An important source of water, the rain, is not harvested. India should revive the ancient rainwater harvesting systems giving them a modern touch. Worldwide, more than 70 percent of the freshwater is used for agricultural purposes. The state can close the supply and demand gap by improving irrigation facilities.

Destruction of forests on a mass scale has resulted in climate change, irregular rainfall, and soil erosion in some places and drought in other areas. So, it would be apt to mention here that deforestation is not only a major factor in the reduction and uncertainty of rainfall but it also leads to soil erosion, which reduces biomass availability. This can result in lower agricultural productivity. Owing to irregular and insufficient rainfall, insecurity of drinking water prevails throughout the year. Rapid felling of trees/scrubs and overgrazing have only intensified and added to the problems of excessive run-off and soil erosion.

So, let us all join hands to reverse the situation. Every child in the family should be taught about the value of natural greenery, vegetation and tree planting. Let us teach our children the benefits of simple living in a time of scarcity and adversity.

You must be to comment.
  1. Swapan Kumar Mukhopadhyay

    Ad-hocism in water management is the root cause of drought. We need to have river basin wise maps of water footprints of stakeholders
    of our country. It will help us to formulate strong national legislation for need based distribution of most precious commodity i.e. fresh water
    and control mismanagement of water resource. Moreover recycling of very large grey water foot print of industry should be encouraged by tax soap and / or punititive action.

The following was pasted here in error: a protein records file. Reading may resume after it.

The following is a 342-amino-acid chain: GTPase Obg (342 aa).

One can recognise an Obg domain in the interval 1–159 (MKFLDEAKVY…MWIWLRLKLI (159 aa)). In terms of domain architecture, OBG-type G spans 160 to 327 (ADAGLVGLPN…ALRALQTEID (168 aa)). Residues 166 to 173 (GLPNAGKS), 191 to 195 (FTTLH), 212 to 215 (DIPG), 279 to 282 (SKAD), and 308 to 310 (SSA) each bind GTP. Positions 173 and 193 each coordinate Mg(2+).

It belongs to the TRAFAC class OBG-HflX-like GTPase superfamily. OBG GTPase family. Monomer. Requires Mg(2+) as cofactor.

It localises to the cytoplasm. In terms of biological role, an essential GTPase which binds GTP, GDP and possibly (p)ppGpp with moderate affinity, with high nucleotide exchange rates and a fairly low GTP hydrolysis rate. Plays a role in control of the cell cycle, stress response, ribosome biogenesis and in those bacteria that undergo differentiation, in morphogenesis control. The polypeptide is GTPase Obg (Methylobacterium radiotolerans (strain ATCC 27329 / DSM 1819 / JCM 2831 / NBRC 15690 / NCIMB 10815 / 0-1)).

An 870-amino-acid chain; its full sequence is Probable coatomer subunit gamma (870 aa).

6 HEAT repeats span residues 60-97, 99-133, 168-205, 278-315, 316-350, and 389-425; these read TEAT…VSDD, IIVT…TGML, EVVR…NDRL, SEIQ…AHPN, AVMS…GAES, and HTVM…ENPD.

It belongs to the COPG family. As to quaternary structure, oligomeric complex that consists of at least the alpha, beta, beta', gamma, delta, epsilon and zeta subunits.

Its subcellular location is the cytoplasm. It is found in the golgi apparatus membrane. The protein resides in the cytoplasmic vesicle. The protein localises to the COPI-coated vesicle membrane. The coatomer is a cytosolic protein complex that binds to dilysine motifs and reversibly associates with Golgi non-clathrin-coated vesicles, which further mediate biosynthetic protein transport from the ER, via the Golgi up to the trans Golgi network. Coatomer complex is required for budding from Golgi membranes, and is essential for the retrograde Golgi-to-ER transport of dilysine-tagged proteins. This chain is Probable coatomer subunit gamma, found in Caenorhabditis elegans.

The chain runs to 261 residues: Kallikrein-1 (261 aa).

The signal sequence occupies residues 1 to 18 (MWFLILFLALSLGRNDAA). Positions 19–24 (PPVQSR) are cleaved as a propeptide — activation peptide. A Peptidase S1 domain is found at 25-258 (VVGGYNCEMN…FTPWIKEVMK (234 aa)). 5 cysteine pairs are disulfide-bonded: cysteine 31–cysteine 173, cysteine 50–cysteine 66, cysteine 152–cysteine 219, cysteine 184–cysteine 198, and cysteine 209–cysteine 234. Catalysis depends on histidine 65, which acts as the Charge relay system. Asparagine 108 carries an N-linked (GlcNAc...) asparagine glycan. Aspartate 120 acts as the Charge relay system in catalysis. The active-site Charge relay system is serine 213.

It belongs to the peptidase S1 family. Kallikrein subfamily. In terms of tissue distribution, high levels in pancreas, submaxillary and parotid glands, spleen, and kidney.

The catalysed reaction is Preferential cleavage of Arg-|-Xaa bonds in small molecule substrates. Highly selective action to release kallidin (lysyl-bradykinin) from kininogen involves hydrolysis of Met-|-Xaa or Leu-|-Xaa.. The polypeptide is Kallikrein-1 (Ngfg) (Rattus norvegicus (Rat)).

More from Sanjay K Bissoyi

Similar Posts

By Devansh Mishra

By Martha Farrell Foundation

By Rohit Malik

Wondering what to write about?

Here are some topics to get you started

Share your details to download the report.

We promise not to spam or send irrelevant information.

Share your details to download the report.

We promise not to spam or send irrelevant information.

An ambassador and trained facilitator under Eco Femme (a social enterprise working towards menstrual health in south India), Sanjina is also an active member of the MHM Collective- India and Menstrual Health Alliance- India. She has conducted Menstrual Health sessions in multiple government schools adopted by Rotary District 3240 as part of their WinS project in rural Bengal. She has also delivered training of trainers on SRHR, gender, sexuality and Menstruation for Tomorrow’s Foundation, Vikramshila Education Resource Society, Nirdhan trust and Micro Finance, Tollygunj Women In Need, Paint It Red in Kolkata.

Now as an MH Fellow with YKA, she’s expanding her impressive scope of work further by launching a campaign to facilitate the process of ensuring better menstrual health and SRH services for women residing in correctional homes in West Bengal. The campaign will entail an independent study to take stalk of the present conditions of MHM in correctional homes across the state and use its findings to build public support and political will to take the necessary action.